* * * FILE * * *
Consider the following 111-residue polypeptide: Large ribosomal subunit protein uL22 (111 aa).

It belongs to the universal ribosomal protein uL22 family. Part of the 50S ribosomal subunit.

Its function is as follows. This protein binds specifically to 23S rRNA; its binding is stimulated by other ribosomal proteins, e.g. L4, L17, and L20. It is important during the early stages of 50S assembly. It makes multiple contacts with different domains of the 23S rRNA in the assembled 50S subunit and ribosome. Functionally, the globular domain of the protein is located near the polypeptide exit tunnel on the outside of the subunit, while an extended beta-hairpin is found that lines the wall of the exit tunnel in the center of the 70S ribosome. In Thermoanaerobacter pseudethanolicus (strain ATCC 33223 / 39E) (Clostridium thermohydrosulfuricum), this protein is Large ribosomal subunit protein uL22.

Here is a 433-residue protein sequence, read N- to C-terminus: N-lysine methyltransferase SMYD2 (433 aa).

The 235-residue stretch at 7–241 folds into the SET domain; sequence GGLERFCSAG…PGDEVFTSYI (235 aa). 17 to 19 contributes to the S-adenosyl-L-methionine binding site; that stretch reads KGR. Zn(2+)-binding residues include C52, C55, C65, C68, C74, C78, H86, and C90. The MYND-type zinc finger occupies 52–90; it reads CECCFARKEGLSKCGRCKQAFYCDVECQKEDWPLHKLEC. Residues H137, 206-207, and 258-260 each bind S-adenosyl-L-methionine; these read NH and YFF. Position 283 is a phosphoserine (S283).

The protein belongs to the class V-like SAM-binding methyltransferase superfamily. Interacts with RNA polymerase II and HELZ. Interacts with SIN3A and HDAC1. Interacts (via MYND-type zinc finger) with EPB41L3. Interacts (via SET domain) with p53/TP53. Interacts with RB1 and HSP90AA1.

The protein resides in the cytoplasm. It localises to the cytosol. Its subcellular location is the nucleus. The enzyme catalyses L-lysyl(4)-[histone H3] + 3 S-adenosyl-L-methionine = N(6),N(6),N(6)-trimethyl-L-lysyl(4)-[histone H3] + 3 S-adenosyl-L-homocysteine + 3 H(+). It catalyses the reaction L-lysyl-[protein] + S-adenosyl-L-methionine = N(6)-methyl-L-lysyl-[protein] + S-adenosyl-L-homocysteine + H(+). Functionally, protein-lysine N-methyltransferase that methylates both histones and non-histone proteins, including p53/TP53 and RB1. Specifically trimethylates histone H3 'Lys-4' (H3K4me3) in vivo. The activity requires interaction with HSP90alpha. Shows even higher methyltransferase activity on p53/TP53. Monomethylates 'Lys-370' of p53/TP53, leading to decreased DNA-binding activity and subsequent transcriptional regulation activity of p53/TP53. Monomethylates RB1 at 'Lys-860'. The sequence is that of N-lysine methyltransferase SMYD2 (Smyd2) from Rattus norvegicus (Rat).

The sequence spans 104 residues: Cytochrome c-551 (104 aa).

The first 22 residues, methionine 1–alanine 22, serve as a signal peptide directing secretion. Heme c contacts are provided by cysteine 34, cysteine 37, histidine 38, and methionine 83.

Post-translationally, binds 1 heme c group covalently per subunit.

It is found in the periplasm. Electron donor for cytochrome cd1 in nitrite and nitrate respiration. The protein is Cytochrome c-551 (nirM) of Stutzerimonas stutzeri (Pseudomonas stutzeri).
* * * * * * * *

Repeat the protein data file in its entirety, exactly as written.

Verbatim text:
Consider the following 111-residue polypeptide: Large ribosomal subunit protein uL22 (111 aa).

It belongs to the universal ribosomal protein uL22 family. Part of the 50S ribosomal subunit.

Its function is as follows. This protein binds specifically to 23S rRNA; its binding is stimulated by other ribosomal proteins, e.g. L4, L17, and L20. It is important during the early stages of 50S assembly. It makes multiple contacts with different domains of the 23S rRNA in the assembled 50S subunit and ribosome. Functionally, the globular domain of the protein is located near the polypeptide exit tunnel on the outside of the subunit, while an extended beta-hairpin is found that lines the wall of the exit tunnel in the center of the 70S ribosome. In Thermoanaerobacter pseudethanolicus (strain ATCC 33223 / 39E) (Clostridium thermohydrosulfuricum), this protein is Large ribosomal subunit protein uL22.

Here is a 433-residue protein sequence, read N- to C-terminus: N-lysine methyltransferase SMYD2 (433 aa).

The 235-residue stretch at 7–241 folds into the SET domain; sequence GGLERFCSAG…PGDEVFTSYI (235 aa). 17 to 19 contributes to the S-adenosyl-L-methionine binding site; that stretch reads KGR. Zn(2+)-binding residues include C52, C55, C65, C68, C74, C78, H86, and C90. The MYND-type zinc finger occupies 52–90; it reads CECCFARKEGLSKCGRCKQAFYCDVECQKEDWPLHKLEC. Residues H137, 206-207, and 258-260 each bind S-adenosyl-L-methionine; these read NH and YFF. Position 283 is a phosphoserine (S283).

The protein belongs to the class V-like SAM-binding methyltransferase superfamily. Interacts with RNA polymerase II and HELZ. Interacts with SIN3A and HDAC1. Interacts (via MYND-type zinc finger) with EPB41L3. Interacts (via SET domain) with p53/TP53. Interacts with RB1 and HSP90AA1.

The protein resides in the cytoplasm. It localises to the cytosol. Its subcellular location is the nucleus. The enzyme catalyses L-lysyl(4)-[histone H3] + 3 S-adenosyl-L-methionine = N(6),N(6),N(6)-trimethyl-L-lysyl(4)-[histone H3] + 3 S-adenosyl-L-homocysteine + 3 H(+). It catalyses the reaction L-lysyl-[protein] + S-adenosyl-L-methionine = N(6)-methyl-L-lysyl-[protein] + S-adenosyl-L-homocysteine + H(+). Functionally, protein-lysine N-methyltransferase that methylates both histones and non-histone proteins, including p53/TP53 and RB1. Specifically trimethylates histone H3 'Lys-4' (H3K4me3) in vivo. The activity requires interaction with HSP90alpha. Shows even higher methyltransferase activity on p53/TP53. Monomethylates 'Lys-370' of p53/TP53, leading to decreased DNA-binding activity and subsequent transcriptional regulation activity of p53/TP53. Monomethylates RB1 at 'Lys-860'. The sequence is that of N-lysine methyltransferase SMYD2 (Smyd2) from Rattus norvegicus (Rat).

The sequence spans 104 residues: Cytochrome c-551 (104 aa).

The first 22 residues, methionine 1–alanine 22, serve as a signal peptide directing secretion. Heme c contacts are provided by cysteine 34, cysteine 37, histidine 38, and methionine 83.

Post-translationally, binds 1 heme c group covalently per subunit.

It is found in the periplasm. Electron donor for cytochrome cd1 in nitrite and nitrate respiration. The protein is Cytochrome c-551 (nirM) of Stutzerimonas stutzeri (Pseudomonas stutzeri).